It has also been proved that the plates float on molten rock, not water.Ã‚Â It has always been possible. The plate theory predicts it.
The whole point of my original post was to show that there is an "ocean" , or "vast water reservoir" under Asia. I have no presuppositions towards tectonic theory.
I believe the attenuations in the seismic waves show water. And that the interpretation put upon the evidence by Wysesson is complete hogwash.
Hydrated silicate minerals are never mentioned .You made that one up. Water molecules between crystalline sheets are never mentioned. You made that one up too. Where you get the sentence Ã¢â‚¬Å“Groundwater is not going to flow freely between those sheets because it at a molecular levelÃ¢â‚¬Â only you would know. Did you read the article?
YoungDavid, before you try to get smart, YOU should read the article1.Ã¢â‚¬Å“The water molecules are actually stuck in the mineral structure of the rock,Ã¢â‚¬Â Wysession explained.
and2. "the composition of some ocean floor rocks is up to 15 percent water."
Where else is the water going to be if it is not in the minerals?
There are many hydrated minerals. You might also know that silicate minerals are the majority of the earth's crust. So you won't think I made it up Young David. "...some geologists estimate that 90% of the Earth's crust is made up of silicates."Source
and..."In this subclass[phyllosilicates], rings of tetrahedrons are linked by shared oxygens to other rings in a two dimensional plane that produces a sheet-like structure. Typically, the sheets are then connected to each other by layers of cations. These cation layers are weakly bonded and often have water molecules and other neutral atoms or molecules trapped between the sheets."Source
I think that water molecules "trapped between the sheets" of silicates would be water at molecular level to answer your question about the groundwater. It wouldn't be flowing freely. It's a regular rock.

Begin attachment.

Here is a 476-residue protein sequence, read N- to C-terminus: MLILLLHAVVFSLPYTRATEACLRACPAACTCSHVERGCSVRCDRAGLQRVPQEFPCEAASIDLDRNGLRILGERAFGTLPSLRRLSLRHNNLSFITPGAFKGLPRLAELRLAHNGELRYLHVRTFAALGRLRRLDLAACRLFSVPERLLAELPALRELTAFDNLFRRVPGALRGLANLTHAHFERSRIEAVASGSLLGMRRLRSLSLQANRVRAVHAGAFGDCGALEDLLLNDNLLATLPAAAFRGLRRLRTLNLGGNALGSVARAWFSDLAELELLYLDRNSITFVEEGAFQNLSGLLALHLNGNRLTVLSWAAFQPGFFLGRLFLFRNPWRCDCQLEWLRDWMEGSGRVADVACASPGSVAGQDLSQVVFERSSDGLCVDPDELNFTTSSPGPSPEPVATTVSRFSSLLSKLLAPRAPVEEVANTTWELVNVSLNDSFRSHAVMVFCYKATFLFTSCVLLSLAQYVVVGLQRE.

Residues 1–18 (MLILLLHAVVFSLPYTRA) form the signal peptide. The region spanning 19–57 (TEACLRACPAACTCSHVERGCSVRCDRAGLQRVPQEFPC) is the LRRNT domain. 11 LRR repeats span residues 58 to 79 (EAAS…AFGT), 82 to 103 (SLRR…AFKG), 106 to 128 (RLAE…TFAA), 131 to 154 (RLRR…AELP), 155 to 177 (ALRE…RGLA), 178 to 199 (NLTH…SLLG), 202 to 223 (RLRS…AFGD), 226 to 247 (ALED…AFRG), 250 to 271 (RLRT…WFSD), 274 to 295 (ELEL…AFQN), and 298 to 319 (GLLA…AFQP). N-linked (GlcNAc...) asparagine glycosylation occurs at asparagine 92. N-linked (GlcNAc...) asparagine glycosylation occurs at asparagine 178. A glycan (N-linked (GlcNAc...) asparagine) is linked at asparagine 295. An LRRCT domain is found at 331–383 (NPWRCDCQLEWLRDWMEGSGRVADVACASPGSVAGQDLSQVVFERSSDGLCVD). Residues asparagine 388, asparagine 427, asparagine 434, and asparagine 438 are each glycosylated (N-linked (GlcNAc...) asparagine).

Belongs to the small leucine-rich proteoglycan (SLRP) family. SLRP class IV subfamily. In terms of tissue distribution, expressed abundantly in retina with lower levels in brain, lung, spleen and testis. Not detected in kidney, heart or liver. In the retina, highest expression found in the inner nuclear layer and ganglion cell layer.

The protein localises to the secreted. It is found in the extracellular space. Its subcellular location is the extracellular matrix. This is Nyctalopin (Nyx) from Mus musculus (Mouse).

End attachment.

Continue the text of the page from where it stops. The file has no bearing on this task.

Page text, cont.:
Scientists have found evidence of a vast water reservoir...It certainly does not say it found an ocean.
Exactly. Nowhere in this article is it mentioned that these rocks attenuate the seismic measurements.
You are completely wrong. "They noticed a region beneath Asia where seismic waves appeared to dampen, or 'attenuate,' and also slow down slightly. 'Water slows the speed of waves a little,' Wysession explained. 'Lots of damping and a little slowing match the predictions for water very well.'
The cold slab of oceanic crust containing water mentioned originally does. This oceanic rock attenuates seismic waves, heats up (and attenuates seismic waves) then and looses its water. The water moves into the overlying region, which becomes saturated with water.
That is a complete interpretation of the evidence--not the evidence. He goes on further to say...The water then rises up into the overlying region, which becomes saturated with water [image]. Ã¢â‚¬Å“It would still look like solid rock to you,Ã¢â‚¬Â Wysession told LiveScience. Ã¢â‚¬Å“You would have to put it in the lab to find the water in it.Ã¢â‚¬Â
Complete hogwash!! He's saying water is going to saturate rock. ROCK IS A CRYSTALLIZED SOLID, NOT LOOSE SEDIMENT.
When Wysesson says the water is stuck in the minerals of the rocks and it's still going to look like solid rock to you--he is speaking of hydrated minerals in the rock. It can also be said there are microscopic cracks in rocks. But that is not going to dampen the seismic waves like water will. So is it water or is it rock Mr. Wysesson? Please do not con us with your little mineralogy lesson.